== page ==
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From Andy Schlaikjer <ha...@cs.cmu.edu>
Subject Re: safe to "reuse" table for mapping of separate entities/relations?
Date Sat, 26 Jan 2008 02:37:54 GMT
Patrick Linskey wrote:
> Hi,
> 
> Yeah, that sounds like something that you couldn't model directly. In
> my initial reading, I hadn't noticed that you were creating an entity
> for the join table.
> 
> Is it important that the B-A relation be unordered? If not, then you
> could just model the A-B with ordering, and happen to get that
> ordering also on the other side of the relation.

I'm not sure I see how..

> Also, is there any reason why you're modeling the BRef table as an
> entity, vs. just using two many-to-many relationships?

The motivation is this: If you need to apply an ordering constraint on a 
many-to-many relationship, the field on which the constraint is applied 
cannot be placed within either class. Instead it must be placed directly 
in the join table supporting the relation. This is not possible as far 
as i know with the current specification of @ManyToMany, @JoinTable and 
@OrderBy.

For instance, let's say that you have instances a1 and a2 of class A and 
b1 and b2 of class B. Both a1 and a2 reference b1 and b2, but the 
ordering of b1 and b2 are reversed for a1 and a2:

a1.bs = [b1, b2]
a2.bs = [b2, b1]

In this situation, the ordering constraint cannot be specified directly 
in class B. It must be placed in the join table supporting the relationship:

"A_B"
A  | B  | index
---------------
a1 | b1 | 1
a1 | b2 | 2
a2 | b1 | 2
a2 | b2 | 1

If you have a bidirectional relationship between A and B where the links 
must be ordered in both directions, you must use two separate join 
tables, but if only one side requires ordering, then you should be able 
to use a single join table to capture both directions of the 
relationship along with the unidirectional ordering constraint.

> -Patrick
> 
> On Jan 25, 2008 3:46 PM, Andy Schlaikjer <hazen+@cs.cmu.edu> wrote:
>> Hi Patrick,
>>
>> Thanks for your response. I did see in documentation the note on
>> specifying the mapping of a bidirectional relation on only one side of
>> the relation, but in my case the nature of the bidirectional
>> relationship is a bit more constrained: the A to B relation is ordered,
>> whereas the B to A relation is unordered. I'm not aware of any mechanism
>> in JPA by which I can specify an "orderBy" column within a join table,
>> so I'm at a loss here.
>>
>> Thanks,
>> Andy
>>
>>
>> Patrick Linskey wrote:
>>> Hi,
>>>
>>> If you're trying to model a bidirectional relationship, you should
>>> only specify mapping info for one side and use the mappedBy annotation
>>> property on the other side of the relation.
>>>
>>> -Patrick
>>>
>>> On 1/25/08, Andy Schlaikjer <hazen+@cs.cmu.edu> wrote:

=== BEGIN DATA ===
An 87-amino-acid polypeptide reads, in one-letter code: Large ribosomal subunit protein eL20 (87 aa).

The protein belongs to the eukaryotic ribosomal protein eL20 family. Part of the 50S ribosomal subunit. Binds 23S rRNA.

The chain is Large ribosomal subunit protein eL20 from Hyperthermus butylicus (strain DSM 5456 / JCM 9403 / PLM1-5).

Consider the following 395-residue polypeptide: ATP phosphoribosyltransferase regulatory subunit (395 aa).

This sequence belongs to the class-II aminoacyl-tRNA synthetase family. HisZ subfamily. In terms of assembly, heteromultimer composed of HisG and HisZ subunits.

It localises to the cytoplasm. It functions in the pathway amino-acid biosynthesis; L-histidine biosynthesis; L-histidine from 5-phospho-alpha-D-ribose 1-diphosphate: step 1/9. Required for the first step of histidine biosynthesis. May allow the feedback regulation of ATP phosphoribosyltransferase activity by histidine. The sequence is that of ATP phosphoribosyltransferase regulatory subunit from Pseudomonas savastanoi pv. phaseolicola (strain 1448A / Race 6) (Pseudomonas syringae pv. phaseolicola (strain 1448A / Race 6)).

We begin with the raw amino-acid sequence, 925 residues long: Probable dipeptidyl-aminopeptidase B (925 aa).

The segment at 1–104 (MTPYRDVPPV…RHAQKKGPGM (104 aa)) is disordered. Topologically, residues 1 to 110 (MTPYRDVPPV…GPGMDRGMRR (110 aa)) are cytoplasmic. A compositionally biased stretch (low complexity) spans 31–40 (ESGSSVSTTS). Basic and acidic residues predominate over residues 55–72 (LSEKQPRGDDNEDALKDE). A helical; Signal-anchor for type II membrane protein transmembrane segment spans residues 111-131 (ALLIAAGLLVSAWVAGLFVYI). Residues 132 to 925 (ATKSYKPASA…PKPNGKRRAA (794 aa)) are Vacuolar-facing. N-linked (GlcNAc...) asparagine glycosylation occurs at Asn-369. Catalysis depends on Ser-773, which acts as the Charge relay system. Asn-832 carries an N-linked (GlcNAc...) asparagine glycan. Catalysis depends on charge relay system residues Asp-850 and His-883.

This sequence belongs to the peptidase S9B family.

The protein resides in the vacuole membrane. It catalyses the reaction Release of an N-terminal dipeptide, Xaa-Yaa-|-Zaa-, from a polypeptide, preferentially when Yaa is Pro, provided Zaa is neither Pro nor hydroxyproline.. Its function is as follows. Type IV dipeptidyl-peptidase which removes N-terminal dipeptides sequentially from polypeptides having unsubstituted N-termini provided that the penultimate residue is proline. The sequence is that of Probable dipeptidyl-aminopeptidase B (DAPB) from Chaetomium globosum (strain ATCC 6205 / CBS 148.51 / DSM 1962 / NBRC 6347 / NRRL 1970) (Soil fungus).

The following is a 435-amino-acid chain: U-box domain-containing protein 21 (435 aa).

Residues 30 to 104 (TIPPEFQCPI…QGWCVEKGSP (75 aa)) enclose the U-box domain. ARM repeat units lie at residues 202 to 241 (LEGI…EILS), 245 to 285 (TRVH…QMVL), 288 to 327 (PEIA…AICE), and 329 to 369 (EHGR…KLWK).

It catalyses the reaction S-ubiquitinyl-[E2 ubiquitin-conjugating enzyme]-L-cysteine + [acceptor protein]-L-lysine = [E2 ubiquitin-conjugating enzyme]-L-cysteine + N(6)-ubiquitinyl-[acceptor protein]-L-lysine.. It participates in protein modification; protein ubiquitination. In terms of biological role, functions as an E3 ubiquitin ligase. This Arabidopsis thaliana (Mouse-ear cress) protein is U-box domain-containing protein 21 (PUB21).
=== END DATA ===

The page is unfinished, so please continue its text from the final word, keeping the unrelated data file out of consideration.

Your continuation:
>>>> Hi all,
>>>>
>>>> I was curious if/how I might get into trouble by reusing a table to
>>>> support mapping of an @Entity as well as a @JoinTable. Here's an example:
>>>>
>>>> I have the following entities A, BRef, and B where a unidirectional
>>>> many-to-many relation between A and B is defined via BRef (acting here
>>>> as an explicit join table):
>>>>
>>>> @Entity
>>>> class A {
>>>>    @Id
>>>>    protected long id;
>>>>
>>>>    @OneToMany(mappedBy = "a")
>>>>    @OrderBy("idx")
>>>>    protected List<BRef> brefs;
>>>> }
>>>>
>>>> @Entity
>>>> @Table(uniqueConstraints = @UniqueConstraint(columnNames = {"a_id",
>>>> "b_id"}))
>>>> class BRef {
>>>>    @Id
>>>>    protected long id;
>>>>
>>>>    @ManyToOne(optional = false)
>>>>    protected A a;
>>>>
>>>>    @ManyToOne(optional = false)
>>>>    protected B b;
>>>>
>>>>    @Basic
>>>>    protected int idx;
>>>> }
>>>>
>>>> @Entity
>>>> class B {
>>>>    @Id
>>>>    protected long id;
>>>> }
>>>>
>>>> With this mapping (using the mysql DBDictionary), the following CREATE
>>>> TABLE statement reflects the BRef table:
>>>>
>>>> CREATE TABLE `BRef` (
>>>>    `id` bigint(20) NOT NULL,
>>>>    `idx` int(11) default NULL,
>>>>    `a_id` bigint(20) default NULL,
>>>>    `b_id` bigint(20) default NULL,
>>>>    PRIMARY KEY  (`id`),
>>>>    UNIQUE KEY `a_id` (`a_id`,`b_id`),
>>>>    KEY `I_BREF_A` (`a_id`),
>>>>    KEY `I_BREF_B` (`b_id`)
>>>> ) ENGINE=InnoDB DEFAULT CHARSET=utf8
>>>>
>>>> Now I'd like to extend the mapping to include the reverse many-to-many
>>>> relation from B to A:
>>>>
>>>> @Entity
>>>> class B {
>>>>    @Id
>>>>    protected long id;
>>>>
>>>>    @OneToMany
>>>>    @JoinTable(
>>>>      name = "BRef",
>>>>      joinColumns = @JoinColumn(name = "b_id"),
>>>>      inverseJoinColumns = @JoinColumn(name = "a_id"),
>>>>      uniqueConstraints = @UniqueConstraint(columnNames = {"a_id", "b_id"})
>>>>    )
>>>>    protected Collection<A> as;
>>>> }
>>>>
>>>> When I do this, the CREATE TABLE statement for table "BRef" changes
>>>> slightly (ordering of columns, names of indices):
>>>>
>>>> CREATE TABLE `BRef` (
>>>>    `id` bigint(20) NOT NULL,
>>>>    `idx` int(11) default NULL,
>>>>    `b_id` bigint(20) default NULL,
>>>>    `a_id` bigint(20) default NULL,
>>>>    PRIMARY KEY  (`id`),
>>>>    UNIQUE KEY `a_id` (`a_id`,`b_id`),
>>>>    KEY `I_BREF_B_ID` (`b_id`),
>>>>    KEY `I_BREF_ELEMENT` (`a_id`)
>>>> ) ENGINE=InnoDB DEFAULT CHARSET=utf8
>>>>
>>>> So it is clear that the two separate mappings for table "BRef" are
>>>> competing with one another. How else might the OpenJPA runtime be
>>>> affected by this?
>>>>
>>>> Thanks,
>>>> Andy


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